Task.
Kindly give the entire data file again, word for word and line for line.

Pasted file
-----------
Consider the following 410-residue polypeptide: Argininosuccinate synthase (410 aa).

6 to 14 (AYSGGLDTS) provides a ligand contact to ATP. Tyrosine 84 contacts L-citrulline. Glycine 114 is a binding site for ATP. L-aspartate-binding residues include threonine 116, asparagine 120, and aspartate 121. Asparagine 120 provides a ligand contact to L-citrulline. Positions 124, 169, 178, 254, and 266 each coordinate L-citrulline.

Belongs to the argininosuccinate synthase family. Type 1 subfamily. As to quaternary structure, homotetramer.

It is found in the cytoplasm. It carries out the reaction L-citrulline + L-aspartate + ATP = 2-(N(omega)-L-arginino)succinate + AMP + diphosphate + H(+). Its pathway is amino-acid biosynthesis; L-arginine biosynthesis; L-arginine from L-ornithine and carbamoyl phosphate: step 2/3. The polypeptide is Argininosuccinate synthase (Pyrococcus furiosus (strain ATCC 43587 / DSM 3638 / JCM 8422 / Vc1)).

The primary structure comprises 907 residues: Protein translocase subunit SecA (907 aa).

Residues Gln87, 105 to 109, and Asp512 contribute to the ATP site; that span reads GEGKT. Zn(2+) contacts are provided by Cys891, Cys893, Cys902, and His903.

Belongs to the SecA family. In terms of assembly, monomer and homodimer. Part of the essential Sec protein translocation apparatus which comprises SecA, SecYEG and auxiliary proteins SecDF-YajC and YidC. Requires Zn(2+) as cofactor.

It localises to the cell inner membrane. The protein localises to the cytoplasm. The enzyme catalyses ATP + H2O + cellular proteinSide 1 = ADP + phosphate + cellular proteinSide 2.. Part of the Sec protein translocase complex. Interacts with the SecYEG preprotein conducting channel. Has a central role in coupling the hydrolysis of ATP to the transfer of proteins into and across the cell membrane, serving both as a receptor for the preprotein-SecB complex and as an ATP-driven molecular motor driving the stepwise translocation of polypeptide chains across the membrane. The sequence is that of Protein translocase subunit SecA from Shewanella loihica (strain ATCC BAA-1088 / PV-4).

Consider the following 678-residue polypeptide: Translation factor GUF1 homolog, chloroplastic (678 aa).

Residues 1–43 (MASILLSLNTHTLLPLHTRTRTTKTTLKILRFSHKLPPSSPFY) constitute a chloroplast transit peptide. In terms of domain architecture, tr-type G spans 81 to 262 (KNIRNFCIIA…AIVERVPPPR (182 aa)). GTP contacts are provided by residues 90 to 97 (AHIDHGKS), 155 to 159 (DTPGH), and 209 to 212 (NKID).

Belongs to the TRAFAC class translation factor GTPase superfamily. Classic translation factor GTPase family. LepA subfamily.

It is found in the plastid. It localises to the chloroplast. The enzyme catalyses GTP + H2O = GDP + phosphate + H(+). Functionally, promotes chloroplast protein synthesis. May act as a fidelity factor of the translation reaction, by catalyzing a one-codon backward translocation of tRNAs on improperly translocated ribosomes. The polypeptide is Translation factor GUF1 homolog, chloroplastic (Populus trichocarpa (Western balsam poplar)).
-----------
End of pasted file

Consider the following 410-residue polypeptide: Argininosuccinate synthase (410 aa).

6 to 14 (AYSGGLDTS) provides a ligand contact to ATP. Tyrosine 84 contacts L-citrulline. Glycine 114 is a binding site for ATP. L-aspartate-binding residues include threonine 116, asparagine 120, and aspartate 121. Asparagine 120 provides a ligand contact to L-citrulline. Positions 124, 169, 178, 254, and 266 each coordinate L-citrulline.

Belongs to the argininosuccinate synthase family. Type 1 subfamily. As to quaternary structure, homotetramer.

It is found in the cytoplasm. It carries out the reaction L-citrulline + L-aspartate + ATP = 2-(N(omega)-L-arginino)succinate + AMP + diphosphate + H(+). Its pathway is amino-acid biosynthesis; L-arginine biosynthesis; L-arginine from L-ornithine and carbamoyl phosphate: step 2/3. The polypeptide is Argininosuccinate synthase (Pyrococcus furiosus (strain ATCC 43587 / DSM 3638 / JCM 8422 / Vc1)).

The primary structure comprises 907 residues: Protein translocase subunit SecA (907 aa).

Residues Gln87, 105 to 109, and Asp512 contribute to the ATP site; that span reads GEGKT. Zn(2+) contacts are provided by Cys891, Cys893, Cys902, and His903.

Belongs to the SecA family. In terms of assembly, monomer and homodimer. Part of the essential Sec protein translocation apparatus which comprises SecA, SecYEG and auxiliary proteins SecDF-YajC and YidC. Requires Zn(2+) as cofactor.

It localises to the cell inner membrane. The protein localises to the cytoplasm. The enzyme catalyses ATP + H2O + cellular proteinSide 1 = ADP + phosphate + cellular proteinSide 2.. Part of the Sec protein translocase complex. Interacts with the SecYEG preprotein conducting channel. Has a central role in coupling the hydrolysis of ATP to the transfer of proteins into and across the cell membrane, serving both as a receptor for the preprotein-SecB complex and as an ATP-driven molecular motor driving the stepwise translocation of polypeptide chains across the membrane. The sequence is that of Protein translocase subunit SecA from Shewanella loihica (strain ATCC BAA-1088 / PV-4).

Consider the following 678-residue polypeptide: Translation factor GUF1 homolog, chloroplastic (678 aa).

Residues 1–43 (MASILLSLNTHTLLPLHTRTRTTKTTLKILRFSHKLPPSSPFY) constitute a chloroplast transit peptide. In terms of domain architecture, tr-type G spans 81 to 262 (KNIRNFCIIA…AIVERVPPPR (182 aa)). GTP contacts are provided by residues 90 to 97 (AHIDHGKS), 155 to 159 (DTPGH), and 209 to 212 (NKID).

Belongs to the TRAFAC class translation factor GTPase superfamily. Classic translation factor GTPase family. LepA subfamily.

It is found in the plastid. It localises to the chloroplast. The enzyme catalyses GTP + H2O = GDP + phosphate + H(+). Functionally, promotes chloroplast protein synthesis. May act as a fidelity factor of the translation reaction, by catalyzing a one-codon backward translocation of tRNAs on improperly translocated ribosomes. The polypeptide is Translation factor GUF1 homolog, chloroplastic (Populus trichocarpa (Western balsam poplar)).